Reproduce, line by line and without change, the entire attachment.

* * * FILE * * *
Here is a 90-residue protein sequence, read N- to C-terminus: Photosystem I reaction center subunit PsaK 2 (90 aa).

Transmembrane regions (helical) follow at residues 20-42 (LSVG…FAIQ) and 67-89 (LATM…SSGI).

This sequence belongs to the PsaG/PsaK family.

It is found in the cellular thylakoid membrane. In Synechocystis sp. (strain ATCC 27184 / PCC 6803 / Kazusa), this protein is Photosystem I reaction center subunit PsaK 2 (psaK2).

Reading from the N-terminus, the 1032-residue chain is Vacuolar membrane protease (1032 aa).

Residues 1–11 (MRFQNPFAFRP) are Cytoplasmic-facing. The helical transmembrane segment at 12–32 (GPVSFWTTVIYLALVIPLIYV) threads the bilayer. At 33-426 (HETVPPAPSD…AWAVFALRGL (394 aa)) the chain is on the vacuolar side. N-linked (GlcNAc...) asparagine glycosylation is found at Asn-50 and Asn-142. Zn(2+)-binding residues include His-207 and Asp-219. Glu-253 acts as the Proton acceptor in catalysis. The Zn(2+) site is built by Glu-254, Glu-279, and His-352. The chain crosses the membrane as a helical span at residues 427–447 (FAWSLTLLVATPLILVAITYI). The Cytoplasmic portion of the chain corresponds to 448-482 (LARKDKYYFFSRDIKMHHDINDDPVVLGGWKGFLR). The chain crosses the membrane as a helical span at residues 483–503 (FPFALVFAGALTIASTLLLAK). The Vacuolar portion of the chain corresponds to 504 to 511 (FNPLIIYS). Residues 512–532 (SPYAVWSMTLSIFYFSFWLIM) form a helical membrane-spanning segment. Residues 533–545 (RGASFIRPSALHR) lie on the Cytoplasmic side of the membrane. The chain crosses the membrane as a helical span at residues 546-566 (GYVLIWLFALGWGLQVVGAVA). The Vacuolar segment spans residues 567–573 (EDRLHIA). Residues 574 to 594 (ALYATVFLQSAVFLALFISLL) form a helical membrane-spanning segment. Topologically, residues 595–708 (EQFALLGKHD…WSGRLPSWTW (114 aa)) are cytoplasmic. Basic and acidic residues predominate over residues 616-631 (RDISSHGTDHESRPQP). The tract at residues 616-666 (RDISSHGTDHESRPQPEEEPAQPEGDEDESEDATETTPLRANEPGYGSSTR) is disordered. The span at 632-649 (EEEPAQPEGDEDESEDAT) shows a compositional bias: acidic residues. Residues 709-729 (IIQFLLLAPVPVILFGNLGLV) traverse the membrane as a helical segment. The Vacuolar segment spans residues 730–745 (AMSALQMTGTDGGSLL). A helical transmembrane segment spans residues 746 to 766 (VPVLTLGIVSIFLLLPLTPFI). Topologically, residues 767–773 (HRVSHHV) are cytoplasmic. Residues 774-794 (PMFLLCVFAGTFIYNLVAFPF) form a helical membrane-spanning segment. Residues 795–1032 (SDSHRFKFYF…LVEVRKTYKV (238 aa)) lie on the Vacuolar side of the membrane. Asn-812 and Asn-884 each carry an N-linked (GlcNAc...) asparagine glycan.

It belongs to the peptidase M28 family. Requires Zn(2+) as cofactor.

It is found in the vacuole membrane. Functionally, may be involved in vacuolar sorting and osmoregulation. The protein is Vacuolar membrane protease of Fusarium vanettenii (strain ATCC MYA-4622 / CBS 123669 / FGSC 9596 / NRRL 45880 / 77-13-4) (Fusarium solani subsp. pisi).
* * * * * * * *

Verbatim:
Here is a 90-residue protein sequence, read N- to C-terminus: Photosystem I reaction center subunit PsaK 2 (90 aa).

Transmembrane regions (helical) follow at residues 20-42 (LSVG…FAIQ) and 67-89 (LATM…SSGI).

This sequence belongs to the PsaG/PsaK family.

It is found in the cellular thylakoid membrane. In Synechocystis sp. (strain ATCC 27184 / PCC 6803 / Kazusa), this protein is Photosystem I reaction center subunit PsaK 2 (psaK2).

Reading from the N-terminus, the 1032-residue chain is Vacuolar membrane protease (1032 aa).

Residues 1–11 (MRFQNPFAFRP) are Cytoplasmic-facing. The helical transmembrane segment at 12–32 (GPVSFWTTVIYLALVIPLIYV) threads the bilayer. At 33-426 (HETVPPAPSD…AWAVFALRGL (394 aa)) the chain is on the vacuolar side. N-linked (GlcNAc...) asparagine glycosylation is found at Asn-50 and Asn-142. Zn(2+)-binding residues include His-207 and Asp-219. Glu-253 acts as the Proton acceptor in catalysis. The Zn(2+) site is built by Glu-254, Glu-279, and His-352. The chain crosses the membrane as a helical span at residues 427–447 (FAWSLTLLVATPLILVAITYI). The Cytoplasmic portion of the chain corresponds to 448-482 (LARKDKYYFFSRDIKMHHDINDDPVVLGGWKGFLR). The chain crosses the membrane as a helical span at residues 483–503 (FPFALVFAGALTIASTLLLAK). The Vacuolar portion of the chain corresponds to 504 to 511 (FNPLIIYS). Residues 512–532 (SPYAVWSMTLSIFYFSFWLIM) form a helical membrane-spanning segment. Residues 533–545 (RGASFIRPSALHR) lie on the Cytoplasmic side of the membrane. The chain crosses the membrane as a helical span at residues 546-566 (GYVLIWLFALGWGLQVVGAVA). The Vacuolar segment spans residues 567–573 (EDRLHIA). Residues 574 to 594 (ALYATVFLQSAVFLALFISLL) form a helical membrane-spanning segment. Topologically, residues 595–708 (EQFALLGKHD…WSGRLPSWTW (114 aa)) are cytoplasmic. Basic and acidic residues predominate over residues 616-631 (RDISSHGTDHESRPQP). The tract at residues 616-666 (RDISSHGTDHESRPQPEEEPAQPEGDEDESEDATETTPLRANEPGYGSSTR) is disordered. The span at 632-649 (EEEPAQPEGDEDESEDAT) shows a compositional bias: acidic residues. Residues 709-729 (IIQFLLLAPVPVILFGNLGLV) traverse the membrane as a helical segment. The Vacuolar segment spans residues 730–745 (AMSALQMTGTDGGSLL). A helical transmembrane segment spans residues 746 to 766 (VPVLTLGIVSIFLLLPLTPFI). Topologically, residues 767–773 (HRVSHHV) are cytoplasmic. Residues 774-794 (PMFLLCVFAGTFIYNLVAFPF) form a helical membrane-spanning segment. Residues 795–1032 (SDSHRFKFYF…LVEVRKTYKV (238 aa)) lie on the Vacuolar side of the membrane. Asn-812 and Asn-884 each carry an N-linked (GlcNAc...) asparagine glycan.

It belongs to the peptidase M28 family. Requires Zn(2+) as cofactor.

It is found in the vacuole membrane. Functionally, may be involved in vacuolar sorting and osmoregulation. The protein is Vacuolar membrane protease of Fusarium vanettenii (strain ATCC MYA-4622 / CBS 123669 / FGSC 9596 / NRRL 45880 / 77-13-4) (Fusarium solani subsp. pisi).